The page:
Winter blast, whipping wind
Claws the skin, so unkind!
Icy walkways test the patience
A frosty token of winter’s presence…
To your warm sea breeze, my consciousness flies.

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And What A Month It Has Been: A Milestone Report

Photos: "Faces of Bonok-Bonok Festival" by Dupz Escatron Ravelo

The Inflection Point is officially one month old and has published 30 articles, so far. What is most interesting is that out of the  more than 157 million blogs around the world, some 2.2K readers spread across 29 countries have read, liked, shared or commented on our articles.

Based on the 3 pm WordPress Stats, 74% of the readers come from the United States, 18% are from the Philippines and the remaining 8% come from 27 countries – with Canada, United Kingdom, Saudi Arabia, Australia, New Zealand, United Arab Emirates, Italy, Hongkong, Singapore and Germany rounding up to the top 10 share of readership.Redership

Data analytics from the Inflection Point, the magazine’s Facebook page, revealed more insights as to the readers’ gender and age range, as follows: 67% of the fans are women and 54% of the readers are within the age range of 25-54 years old.

The best day of viewership was on December 14th with 271 views. Outlined below are the ‘most liked’, ‘all time top rated’, and ‘mostly viewed’ posts.


Top 5 Posts “Most Liked” by WordPress Bloggers

  1. Love Unspoken (n= 20)
  2. A Vow of Love and Friendship; When We Have Nobody But You (n=7)
  3. Of Contradictions; Wanderlust; Flowers; FDAII’s Oil Painting Gallery (n=6)
  4. Winter Morning; Silence (n=5)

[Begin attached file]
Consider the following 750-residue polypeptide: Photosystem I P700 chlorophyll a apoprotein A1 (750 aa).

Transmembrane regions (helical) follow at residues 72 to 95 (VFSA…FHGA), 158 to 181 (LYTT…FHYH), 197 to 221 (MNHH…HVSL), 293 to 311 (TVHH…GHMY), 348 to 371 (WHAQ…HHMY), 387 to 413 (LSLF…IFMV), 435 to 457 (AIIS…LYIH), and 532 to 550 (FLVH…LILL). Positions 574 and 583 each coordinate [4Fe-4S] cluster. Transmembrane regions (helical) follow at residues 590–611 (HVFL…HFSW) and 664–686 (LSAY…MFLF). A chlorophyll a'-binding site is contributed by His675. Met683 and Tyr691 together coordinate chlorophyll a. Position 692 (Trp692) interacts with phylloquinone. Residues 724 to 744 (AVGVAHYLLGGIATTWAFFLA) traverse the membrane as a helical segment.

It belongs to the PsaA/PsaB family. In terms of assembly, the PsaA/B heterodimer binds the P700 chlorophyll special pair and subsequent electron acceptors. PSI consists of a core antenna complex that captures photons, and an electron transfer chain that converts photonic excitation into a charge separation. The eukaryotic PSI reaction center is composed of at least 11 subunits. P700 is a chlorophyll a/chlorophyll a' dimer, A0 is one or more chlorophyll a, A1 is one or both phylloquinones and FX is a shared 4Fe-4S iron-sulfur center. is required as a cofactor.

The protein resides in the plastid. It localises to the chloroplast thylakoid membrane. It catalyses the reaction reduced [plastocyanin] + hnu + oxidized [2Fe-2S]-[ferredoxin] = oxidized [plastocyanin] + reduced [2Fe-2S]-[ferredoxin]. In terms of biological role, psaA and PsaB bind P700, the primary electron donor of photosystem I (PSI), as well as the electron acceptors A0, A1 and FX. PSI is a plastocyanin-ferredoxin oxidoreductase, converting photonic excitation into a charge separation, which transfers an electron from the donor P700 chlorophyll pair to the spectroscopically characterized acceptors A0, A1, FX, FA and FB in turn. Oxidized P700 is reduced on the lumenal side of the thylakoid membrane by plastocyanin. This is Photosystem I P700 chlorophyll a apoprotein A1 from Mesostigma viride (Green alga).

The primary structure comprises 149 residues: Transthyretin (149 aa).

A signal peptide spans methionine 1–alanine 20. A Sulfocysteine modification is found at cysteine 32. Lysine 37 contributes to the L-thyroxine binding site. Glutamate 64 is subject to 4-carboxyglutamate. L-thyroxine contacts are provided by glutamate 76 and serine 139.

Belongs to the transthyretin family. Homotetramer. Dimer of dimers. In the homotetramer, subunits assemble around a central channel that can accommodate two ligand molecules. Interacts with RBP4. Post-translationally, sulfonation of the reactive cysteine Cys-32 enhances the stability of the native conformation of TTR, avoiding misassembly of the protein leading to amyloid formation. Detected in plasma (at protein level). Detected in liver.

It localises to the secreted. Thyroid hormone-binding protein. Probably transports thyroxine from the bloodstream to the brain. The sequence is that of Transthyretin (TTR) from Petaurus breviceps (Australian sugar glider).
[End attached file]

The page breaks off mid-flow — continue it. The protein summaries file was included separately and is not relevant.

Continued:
5. God is Raining on You Son; Remembrances (n=4)

All Time Top 10 Rated Posts

  1. A Vow of Love and Friendship
  2. Of Mothers and Air Traffic Controllers
  3. A Student’s Christmas Gift to Her AP Statistics Teacher
  4. Wanderlust
  5. I Give My All
  6. A Parenthesis in Eternity
  7. The “You” Who’s Within
  8. God is Raining on You, Son!
  9. Winter Morning; FDA IIs Oil Painting Gallery
  10. Of Contradictions

 Top 10 Mostly Viewed Posts

  1. Of Mothers and Air Traffic Controllers
  2. A Vow of Love and Friendship
  3. A Parenthesis in Eternity
  4. The “You” Who’s Within
  5. Of Contradictions
  6. Random Thoughts at Ungodly Hours
  7. A Student’s Christmas Gift to Her AP Statistics Teacher
  8. I Give My All
  9. When We Have Nobody But You
  10. The Autumn Wind/ Of Life and Loving

This is how our December 30th viewership looks like, based on the WordPress Statistics at 3 pm.

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This milestone would have not been possible if not for the trust and support of the hardworking and passionate bloggers and friends who have provided The Inflection Point with some great essays, poems, photographs, videos, and visual arts, during the magazine’s infancy stage.

Foremost, The Inflection Point owes its online presence to all of its readers who found time to read the articles and visit the blog site, regularly.

Thank you everyone for a momentous 2014. Let us look forward to a prosperous 2015 – with all of its wondrous episodes of inflection points.

Mayette Timblaco Geraldino
The Inflection Point, Publisher and Founding Editor


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Snippets of Information About Bonok-Bonok

“Bonok-Bonok Maradjaw Karadjaw” is Surigao City’s festival of thanksgiving for a bountiful harvest and serves as a reflection of the city’s rich cultural heritage. It is held every September 9th, the eve of Surigao City’s Feast for San Nicolas de Tolentino.

Donned in colorful attire, dancers chant “Viva Señor San Nicolas de Tolentino… Viva!” as an expression of  gratitude to the Almighty for good health and abundant harvest, through the intercession of the City’s patron saint.

“Bonok-bonok”  and “Maradjaw Karadjaw,” are the Surigaonon dialects for “heavy downpour” and “All the Very Best.”  This is so since heavy rains ensure a bountiful harvest of rice, root crops and fruits – the staple food for Surigaonons.

Surigao City, popularly known as the City of Island Adventures, is the capital of Surigao del Norte, a province located at the Northeastern region of Mindanao in the Philippines.

Source: Bonok-Bonok Maradjaw Karadjaw Festival: Official FB Fan Page